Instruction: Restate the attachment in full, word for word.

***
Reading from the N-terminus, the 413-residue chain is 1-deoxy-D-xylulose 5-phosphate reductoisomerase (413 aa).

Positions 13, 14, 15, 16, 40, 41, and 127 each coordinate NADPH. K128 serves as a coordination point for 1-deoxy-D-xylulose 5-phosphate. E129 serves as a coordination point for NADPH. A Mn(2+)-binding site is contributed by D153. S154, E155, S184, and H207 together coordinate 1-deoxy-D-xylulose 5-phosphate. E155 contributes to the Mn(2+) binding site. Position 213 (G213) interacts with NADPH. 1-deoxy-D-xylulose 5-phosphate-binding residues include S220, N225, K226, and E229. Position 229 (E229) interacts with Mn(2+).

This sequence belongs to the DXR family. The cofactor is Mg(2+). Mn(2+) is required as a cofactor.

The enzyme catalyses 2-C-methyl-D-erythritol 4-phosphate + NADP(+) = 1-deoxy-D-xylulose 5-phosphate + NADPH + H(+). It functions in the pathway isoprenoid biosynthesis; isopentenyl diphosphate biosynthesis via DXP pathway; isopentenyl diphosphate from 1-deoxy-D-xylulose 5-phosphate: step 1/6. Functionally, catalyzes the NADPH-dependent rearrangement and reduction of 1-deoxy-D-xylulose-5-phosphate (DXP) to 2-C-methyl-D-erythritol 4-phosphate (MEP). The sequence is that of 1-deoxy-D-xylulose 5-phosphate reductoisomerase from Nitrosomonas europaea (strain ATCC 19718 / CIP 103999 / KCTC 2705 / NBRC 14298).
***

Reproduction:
Reading from the N-terminus, the 413-residue chain is 1-deoxy-D-xylulose 5-phosphate reductoisomerase (413 aa).

Positions 13, 14, 15, 16, 40, 41, and 127 each coordinate NADPH. K128 serves as a coordination point for 1-deoxy-D-xylulose 5-phosphate. E129 serves as a coordination point for NADPH. A Mn(2+)-binding site is contributed by D153. S154, E155, S184, and H207 together coordinate 1-deoxy-D-xylulose 5-phosphate. E155 contributes to the Mn(2+) binding site. Position 213 (G213) interacts with NADPH. 1-deoxy-D-xylulose 5-phosphate-binding residues include S220, N225, K226, and E229. Position 229 (E229) interacts with Mn(2+).

This sequence belongs to the DXR family. The cofactor is Mg(2+). Mn(2+) is required as a cofactor.

The enzyme catalyses 2-C-methyl-D-erythritol 4-phosphate + NADP(+) = 1-deoxy-D-xylulose 5-phosphate + NADPH + H(+). It functions in the pathway isoprenoid biosynthesis; isopentenyl diphosphate biosynthesis via DXP pathway; isopentenyl diphosphate from 1-deoxy-D-xylulose 5-phosphate: step 1/6. Functionally, catalyzes the NADPH-dependent rearrangement and reduction of 1-deoxy-D-xylulose-5-phosphate (DXP) to 2-C-methyl-D-erythritol 4-phosphate (MEP). The sequence is that of 1-deoxy-D-xylulose 5-phosphate reductoisomerase from Nitrosomonas europaea (strain ATCC 19718 / CIP 103999 / KCTC 2705 / NBRC 14298).